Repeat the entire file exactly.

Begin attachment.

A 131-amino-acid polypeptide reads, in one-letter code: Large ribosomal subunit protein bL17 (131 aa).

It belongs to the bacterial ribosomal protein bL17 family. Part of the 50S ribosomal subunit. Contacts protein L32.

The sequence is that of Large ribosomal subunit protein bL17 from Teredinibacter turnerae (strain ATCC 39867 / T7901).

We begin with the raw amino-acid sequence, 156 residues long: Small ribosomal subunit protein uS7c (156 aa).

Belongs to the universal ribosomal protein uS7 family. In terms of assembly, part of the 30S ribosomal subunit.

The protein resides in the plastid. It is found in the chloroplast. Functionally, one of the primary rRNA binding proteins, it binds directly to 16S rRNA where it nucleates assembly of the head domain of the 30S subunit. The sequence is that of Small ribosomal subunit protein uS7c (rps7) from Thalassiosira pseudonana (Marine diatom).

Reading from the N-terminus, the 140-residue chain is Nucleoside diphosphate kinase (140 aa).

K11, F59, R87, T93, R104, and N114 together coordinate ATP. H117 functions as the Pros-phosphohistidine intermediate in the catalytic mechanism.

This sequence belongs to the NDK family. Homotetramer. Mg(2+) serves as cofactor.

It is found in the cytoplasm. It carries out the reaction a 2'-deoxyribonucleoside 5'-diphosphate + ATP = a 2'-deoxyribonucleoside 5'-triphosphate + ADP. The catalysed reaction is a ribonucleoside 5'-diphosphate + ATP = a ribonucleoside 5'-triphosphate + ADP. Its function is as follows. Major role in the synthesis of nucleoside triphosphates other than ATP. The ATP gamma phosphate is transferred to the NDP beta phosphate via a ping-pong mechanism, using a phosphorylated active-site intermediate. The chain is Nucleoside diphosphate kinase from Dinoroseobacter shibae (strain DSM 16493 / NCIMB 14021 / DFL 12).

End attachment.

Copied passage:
A 131-amino-acid polypeptide reads, in one-letter code: Large ribosomal subunit protein bL17 (131 aa).

It belongs to the bacterial ribosomal protein bL17 family. Part of the 50S ribosomal subunit. Contacts protein L32.

The sequence is that of Large ribosomal subunit protein bL17 from Teredinibacter turnerae (strain ATCC 39867 / T7901).

We begin with the raw amino-acid sequence, 156 residues long: Small ribosomal subunit protein uS7c (156 aa).

Belongs to the universal ribosomal protein uS7 family. In terms of assembly, part of the 30S ribosomal subunit.

The protein resides in the plastid. It is found in the chloroplast. Functionally, one of the primary rRNA binding proteins, it binds directly to 16S rRNA where it nucleates assembly of the head domain of the 30S subunit. The sequence is that of Small ribosomal subunit protein uS7c (rps7) from Thalassiosira pseudonana (Marine diatom).

Reading from the N-terminus, the 140-residue chain is Nucleoside diphosphate kinase (140 aa).

K11, F59, R87, T93, R104, and N114 together coordinate ATP. H117 functions as the Pros-phosphohistidine intermediate in the catalytic mechanism.

This sequence belongs to the NDK family. Homotetramer. Mg(2+) serves as cofactor.

It is found in the cytoplasm. It carries out the reaction a 2'-deoxyribonucleoside 5'-diphosphate + ATP = a 2'-deoxyribonucleoside 5'-triphosphate + ADP. The catalysed reaction is a ribonucleoside 5'-diphosphate + ATP = a ribonucleoside 5'-triphosphate + ADP. Its function is as follows. Major role in the synthesis of nucleoside triphosphates other than ATP. The ATP gamma phosphate is transferred to the NDP beta phosphate via a ping-pong mechanism, using a phosphorylated active-site intermediate. The chain is Nucleoside diphosphate kinase from Dinoroseobacter shibae (strain DSM 16493 / NCIMB 14021 / DFL 12).